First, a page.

On the 30th of November 2015, the Northern Ireland Constituency Labour Party (CLP) unanimously passed a motion to run candidates. The only thing standing in its way is the Labour Party itself.
The motion states:
The NI Constituency Labour Party (CLP) noting: that the intentions of those who join the Party is to secure Labour representation at every level of government and political decision making affecting the people of Northern Ireland; and recognising that the influx of new members and supporters is a further sign of the disillusion of the Northern Ireland electorate with the dysfunctional political structures of Northern Ireland and the political parties that populate them; instructs our Executive Committee (EC) to ensure that the Party is equipped to engage in elections at the earliest date at which it is appropriate to do so.
Accordingly the CLP instructs our EC to:
Prepare and train members who would be suitable candidates; Establish a fighting fund to pay for offices and staff; Prepare a political programme to put to the electorate; Alert the National Executive (NEC) and the Party leadership to the evolving political situation in Northern Ireland and engage with them in the process of promoting Labour’s challenge to the sectarian status quo.
Despite this great news, the fact remains that there are some within the party that do not believe that the people of Northern Ireland deserve the progressive, socialist and inclusive politics of the Labour Party. In their infinite wisdom they have decided that as they believe in Irish reunification, we the people of the country in question should not be granted the democratic right of choice and of forming part of the UK government. I am tired of people with no connection with Northern Ireland and with shockingly limited knowledge of the region telling me that I am not entitled to vote for the party of which I am a member, for whom I have campaigned and that I want to represent me.
The Labour Irish Society is interestingly one of the most anti-LPNI groups:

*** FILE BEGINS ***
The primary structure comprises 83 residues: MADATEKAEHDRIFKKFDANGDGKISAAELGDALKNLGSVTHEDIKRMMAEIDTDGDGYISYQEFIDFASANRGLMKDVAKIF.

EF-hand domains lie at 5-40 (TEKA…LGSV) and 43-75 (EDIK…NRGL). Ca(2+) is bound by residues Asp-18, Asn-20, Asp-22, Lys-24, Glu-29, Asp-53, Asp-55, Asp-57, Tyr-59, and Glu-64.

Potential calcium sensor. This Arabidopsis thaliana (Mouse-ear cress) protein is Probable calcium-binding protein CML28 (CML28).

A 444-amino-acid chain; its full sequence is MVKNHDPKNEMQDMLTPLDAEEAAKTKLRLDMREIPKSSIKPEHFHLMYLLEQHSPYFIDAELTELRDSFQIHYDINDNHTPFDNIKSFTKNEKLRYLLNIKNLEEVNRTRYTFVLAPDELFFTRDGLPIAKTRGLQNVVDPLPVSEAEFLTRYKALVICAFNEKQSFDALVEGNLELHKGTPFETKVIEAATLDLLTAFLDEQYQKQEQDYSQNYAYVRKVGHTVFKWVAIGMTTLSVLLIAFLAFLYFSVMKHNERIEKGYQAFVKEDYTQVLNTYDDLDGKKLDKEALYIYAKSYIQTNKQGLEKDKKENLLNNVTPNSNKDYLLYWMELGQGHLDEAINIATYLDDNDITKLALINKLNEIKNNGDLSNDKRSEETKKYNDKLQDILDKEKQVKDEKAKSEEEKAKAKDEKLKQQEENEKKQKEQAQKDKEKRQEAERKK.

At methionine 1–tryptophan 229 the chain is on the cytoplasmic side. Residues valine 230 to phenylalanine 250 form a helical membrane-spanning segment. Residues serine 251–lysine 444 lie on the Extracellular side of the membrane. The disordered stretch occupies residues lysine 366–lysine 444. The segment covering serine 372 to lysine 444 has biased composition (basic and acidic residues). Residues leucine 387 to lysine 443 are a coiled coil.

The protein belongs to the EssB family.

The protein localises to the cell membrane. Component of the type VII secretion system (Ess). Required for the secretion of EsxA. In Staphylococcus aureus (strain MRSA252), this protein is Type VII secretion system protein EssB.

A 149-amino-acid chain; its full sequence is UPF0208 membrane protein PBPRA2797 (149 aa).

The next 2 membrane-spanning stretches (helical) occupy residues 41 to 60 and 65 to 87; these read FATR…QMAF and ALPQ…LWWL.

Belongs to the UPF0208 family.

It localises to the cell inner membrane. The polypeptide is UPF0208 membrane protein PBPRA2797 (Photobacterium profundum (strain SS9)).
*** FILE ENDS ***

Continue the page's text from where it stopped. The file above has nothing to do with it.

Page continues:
The Labour Irish Society claims that its aim is to “work for the Irish community in Britain”. I put it to the society that the best way to work for the Irish community in Britain is to allow them to vote for a party that represents their views, let them have the representation they want and need and let them have MPs that could potentially be part of the UK government. The six counties of Northern Ireland have been officially part of the UK since the Act of Union of 1800, yet we still have no voice in government, little influence in the parliament and are ruled by people we do not elect.
The Labour Irish Society encourages supporters of UK Labour to vote SDLP in Northern Ireland. The SDLP is not representative of the values of the Labour Party. At the moment the most topical difference is:
It is important to note that none of the 5 Northern Ireland Executive Parties (Alliance, DUP, SDLP, Sinn Féin, UUP) support the implementation of the 1967 Abortion Act in Northern Ireland which still works under the 1861 Act. (Yes you read correctly, abortion law in Northern Ireland is as old as Italy, which unified in March 1861.)
In 2014, Jim Wells (DUPlicity Party MLA and the then-Health Minister) proposed an amendment:
“to restrict lawful abortions to NHS premises, except in cases of urgency when access to NHS premises is not possible and where no fee is paid”
After much criticism of this stance (including from Amnesty International), David Ford (leader of the Alliance Party and NI Justice Minister) called for a public consultation on changing abortion law when:
“there is a diagnosis in pregnancy that the foetus has a lethal abnormality”
“women have become pregnant as a result of sexual crime”
However, the SDLP still remains “unequivocally opposed” to changes in abortion law.
“The SDLP is unequivocally opposed to abortion, even in those particular circumstances (i.e. the fatal foetal abnormality scenario, not in the case of rape) because basically, the predictions in those circumstances are never accurate”
In summary: the SDLP is so pro-life that it does not support abortion in the case of fatal foetal abnormality or sexual assault.